Trash burning system 200 and a further portion of a gas treating system 300 are shown in FIG. 7. The trash burning system includes an incinerator generally indicated at 90 having a tumbling barrel 91, a source of air 92, and a gas source 93. Regulator valve 94 allows the gas source 93 to be turned off when the burning temperature within the incinerator is adequate to maintain combustion without the addition of gas. The solid waste from the burned trash material falls to the bottom 95 of the incinerator 90 and is collected there as sterile grate ash. The upper part 96 of incinerator 90 includes inlets 97 for ambient air and an after burner 98 for completing the combustion process. The incinerator itself may be a commercially available incinerator such as an incinerator known by the name "Pyrocone" made by Aqua-Chem Division of Coca-Cola Company.
The ouput from trash burning system 200 is coupled by a conduit 99 to the first portion of the gas treating system 300 which is pre-cleaner 89. Pre-cleaner 89 includes a deflecting wall 101 and collecting chamber 102. The outlet 103 of pre-cleaner 89 is connected to heat recovery boiler 104 which includes collecting chambers 105 and deflector wall 106. A fluid chamber 107 contains a fluid, such as water, whose temperature is to be raised by the heat of the gases flowing in heat recovery boiler 104 passing through thermally conductive wall 108. Hot gas outlet 109 from heat recovery boiler 104 is coupled by conduit 110 to aspirator 70 which was described above with reference to FIGS. 5 and 6, and conduit 88 removes the heated liquid from chamber 107. Blower 51, 360° duct 54, rectangular duct 58, bag house 59, and main support member 2 have all been described above.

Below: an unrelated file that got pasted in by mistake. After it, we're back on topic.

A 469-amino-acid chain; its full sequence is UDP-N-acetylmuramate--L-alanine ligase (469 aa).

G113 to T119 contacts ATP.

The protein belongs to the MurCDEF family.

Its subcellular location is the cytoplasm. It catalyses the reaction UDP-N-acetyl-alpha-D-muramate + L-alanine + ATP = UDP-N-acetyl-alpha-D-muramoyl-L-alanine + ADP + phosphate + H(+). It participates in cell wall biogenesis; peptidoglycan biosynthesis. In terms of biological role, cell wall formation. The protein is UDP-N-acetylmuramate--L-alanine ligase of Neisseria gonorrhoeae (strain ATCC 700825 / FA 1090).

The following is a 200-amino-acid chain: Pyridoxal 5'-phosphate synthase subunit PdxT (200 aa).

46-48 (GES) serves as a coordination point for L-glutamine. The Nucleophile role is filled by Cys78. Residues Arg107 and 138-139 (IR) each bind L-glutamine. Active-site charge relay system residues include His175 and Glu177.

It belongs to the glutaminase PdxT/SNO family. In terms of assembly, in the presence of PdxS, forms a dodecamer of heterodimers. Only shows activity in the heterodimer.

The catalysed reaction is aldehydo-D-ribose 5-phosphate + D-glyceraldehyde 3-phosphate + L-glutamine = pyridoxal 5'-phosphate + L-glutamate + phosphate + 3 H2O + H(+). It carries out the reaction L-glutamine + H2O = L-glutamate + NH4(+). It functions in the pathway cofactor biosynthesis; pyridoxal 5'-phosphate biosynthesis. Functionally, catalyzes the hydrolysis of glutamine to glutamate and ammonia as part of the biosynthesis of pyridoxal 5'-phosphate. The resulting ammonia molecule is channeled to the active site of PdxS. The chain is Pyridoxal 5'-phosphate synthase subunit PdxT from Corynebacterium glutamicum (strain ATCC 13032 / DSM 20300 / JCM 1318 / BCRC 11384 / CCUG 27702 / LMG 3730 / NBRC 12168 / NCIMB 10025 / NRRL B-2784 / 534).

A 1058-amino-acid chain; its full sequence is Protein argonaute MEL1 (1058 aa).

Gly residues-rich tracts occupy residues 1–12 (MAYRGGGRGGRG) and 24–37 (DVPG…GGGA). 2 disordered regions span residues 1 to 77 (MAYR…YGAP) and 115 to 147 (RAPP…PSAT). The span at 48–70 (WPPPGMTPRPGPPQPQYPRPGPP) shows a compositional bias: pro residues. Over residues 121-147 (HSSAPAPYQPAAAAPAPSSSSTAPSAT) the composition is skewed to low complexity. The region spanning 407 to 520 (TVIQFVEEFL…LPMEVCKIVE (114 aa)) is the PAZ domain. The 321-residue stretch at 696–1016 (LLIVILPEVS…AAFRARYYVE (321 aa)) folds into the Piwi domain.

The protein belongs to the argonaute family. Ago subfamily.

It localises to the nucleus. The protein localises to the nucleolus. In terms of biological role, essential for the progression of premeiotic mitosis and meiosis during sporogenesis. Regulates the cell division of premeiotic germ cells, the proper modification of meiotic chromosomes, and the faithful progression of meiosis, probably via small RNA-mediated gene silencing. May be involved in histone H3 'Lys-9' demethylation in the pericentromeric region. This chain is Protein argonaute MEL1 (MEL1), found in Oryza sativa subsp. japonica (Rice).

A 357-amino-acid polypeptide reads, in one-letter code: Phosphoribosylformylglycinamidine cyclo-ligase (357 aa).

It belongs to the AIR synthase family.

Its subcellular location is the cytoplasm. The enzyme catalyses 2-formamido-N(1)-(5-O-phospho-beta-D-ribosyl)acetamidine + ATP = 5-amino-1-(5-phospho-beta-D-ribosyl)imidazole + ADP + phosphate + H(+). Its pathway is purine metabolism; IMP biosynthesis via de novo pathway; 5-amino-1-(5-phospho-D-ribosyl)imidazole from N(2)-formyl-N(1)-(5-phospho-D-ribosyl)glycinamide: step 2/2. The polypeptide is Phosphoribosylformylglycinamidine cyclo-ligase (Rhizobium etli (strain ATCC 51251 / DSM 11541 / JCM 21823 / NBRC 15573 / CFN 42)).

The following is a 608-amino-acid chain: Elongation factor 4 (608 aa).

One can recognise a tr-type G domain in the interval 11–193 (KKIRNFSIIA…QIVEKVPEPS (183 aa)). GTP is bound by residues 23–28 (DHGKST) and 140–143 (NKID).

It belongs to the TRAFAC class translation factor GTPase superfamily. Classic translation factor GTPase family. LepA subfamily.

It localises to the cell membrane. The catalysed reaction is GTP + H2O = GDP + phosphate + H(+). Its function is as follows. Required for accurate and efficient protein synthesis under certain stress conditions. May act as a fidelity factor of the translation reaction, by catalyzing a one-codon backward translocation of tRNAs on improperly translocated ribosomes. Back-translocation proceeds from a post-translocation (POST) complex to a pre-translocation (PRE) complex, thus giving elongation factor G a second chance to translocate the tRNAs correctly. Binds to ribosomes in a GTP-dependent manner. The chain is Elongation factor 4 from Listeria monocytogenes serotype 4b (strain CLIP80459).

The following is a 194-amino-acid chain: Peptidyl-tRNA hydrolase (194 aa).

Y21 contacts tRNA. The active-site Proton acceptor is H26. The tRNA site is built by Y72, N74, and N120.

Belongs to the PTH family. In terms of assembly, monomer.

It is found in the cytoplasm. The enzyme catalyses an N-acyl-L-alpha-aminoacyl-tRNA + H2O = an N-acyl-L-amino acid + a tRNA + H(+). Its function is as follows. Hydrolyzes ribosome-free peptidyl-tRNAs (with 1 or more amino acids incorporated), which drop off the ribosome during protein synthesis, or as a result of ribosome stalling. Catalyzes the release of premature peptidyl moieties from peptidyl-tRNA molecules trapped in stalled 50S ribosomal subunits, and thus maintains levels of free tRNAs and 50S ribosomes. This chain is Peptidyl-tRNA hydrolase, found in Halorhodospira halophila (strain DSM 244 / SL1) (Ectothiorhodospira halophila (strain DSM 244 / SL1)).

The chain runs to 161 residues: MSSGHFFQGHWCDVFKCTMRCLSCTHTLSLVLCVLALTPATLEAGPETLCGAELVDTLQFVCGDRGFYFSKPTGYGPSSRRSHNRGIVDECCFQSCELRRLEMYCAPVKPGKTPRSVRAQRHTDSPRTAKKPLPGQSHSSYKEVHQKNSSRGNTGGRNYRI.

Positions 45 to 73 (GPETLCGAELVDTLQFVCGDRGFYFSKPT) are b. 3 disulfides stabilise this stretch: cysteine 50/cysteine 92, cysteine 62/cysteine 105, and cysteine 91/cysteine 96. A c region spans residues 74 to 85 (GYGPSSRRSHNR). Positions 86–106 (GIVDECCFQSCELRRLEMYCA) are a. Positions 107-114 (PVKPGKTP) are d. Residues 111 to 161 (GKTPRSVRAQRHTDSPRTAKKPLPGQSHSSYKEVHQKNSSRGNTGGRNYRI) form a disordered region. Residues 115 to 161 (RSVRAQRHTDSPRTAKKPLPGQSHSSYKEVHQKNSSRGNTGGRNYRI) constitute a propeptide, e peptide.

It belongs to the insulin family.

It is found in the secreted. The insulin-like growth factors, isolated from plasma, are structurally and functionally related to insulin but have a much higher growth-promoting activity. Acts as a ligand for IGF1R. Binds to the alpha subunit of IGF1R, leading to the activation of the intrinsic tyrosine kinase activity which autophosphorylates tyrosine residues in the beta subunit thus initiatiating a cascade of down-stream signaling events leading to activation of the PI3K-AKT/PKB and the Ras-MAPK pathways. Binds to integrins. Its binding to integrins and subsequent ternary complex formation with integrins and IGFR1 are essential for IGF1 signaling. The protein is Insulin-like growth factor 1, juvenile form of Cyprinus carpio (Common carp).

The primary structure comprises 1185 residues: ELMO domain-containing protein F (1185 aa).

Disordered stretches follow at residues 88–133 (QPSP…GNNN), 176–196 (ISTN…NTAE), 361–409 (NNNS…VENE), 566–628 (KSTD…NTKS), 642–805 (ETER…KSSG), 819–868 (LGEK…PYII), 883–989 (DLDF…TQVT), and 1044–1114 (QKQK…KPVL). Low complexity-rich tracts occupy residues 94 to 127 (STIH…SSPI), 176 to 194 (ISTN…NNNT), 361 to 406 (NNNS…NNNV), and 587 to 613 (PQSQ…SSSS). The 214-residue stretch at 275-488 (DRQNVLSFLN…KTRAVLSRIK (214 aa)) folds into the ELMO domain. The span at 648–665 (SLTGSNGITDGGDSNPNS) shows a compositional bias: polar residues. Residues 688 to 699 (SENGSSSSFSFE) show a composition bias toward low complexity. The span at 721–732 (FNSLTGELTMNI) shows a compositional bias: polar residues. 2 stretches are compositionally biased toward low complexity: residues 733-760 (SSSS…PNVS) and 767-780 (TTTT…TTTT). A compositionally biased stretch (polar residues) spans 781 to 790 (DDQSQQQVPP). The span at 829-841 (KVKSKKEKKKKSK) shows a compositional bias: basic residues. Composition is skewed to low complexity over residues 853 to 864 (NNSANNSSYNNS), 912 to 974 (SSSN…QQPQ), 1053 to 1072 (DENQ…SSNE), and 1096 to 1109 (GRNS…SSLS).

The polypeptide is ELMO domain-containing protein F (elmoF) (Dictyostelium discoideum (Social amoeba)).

Trash processing system 100, trash burning system 200, and solids treating system 400 are shown on FIG. 8. Trash receiving pit 111 may be located outside the building 1. The conveyor 112 feeds trash materials from receiving pit 111 to shredder 113 which is coupled by conveyor 114 to surge bin 115. Pneumatic feeder 116 powered by blower 117 feeds the trash material from surge bin 115 through conduit 118 to cyclone separator 119. The trash receiving pit 111, conveyor 112, shredder 113, conveyor 114, and surge bin 115 are under negative pressure supplied by blower 117.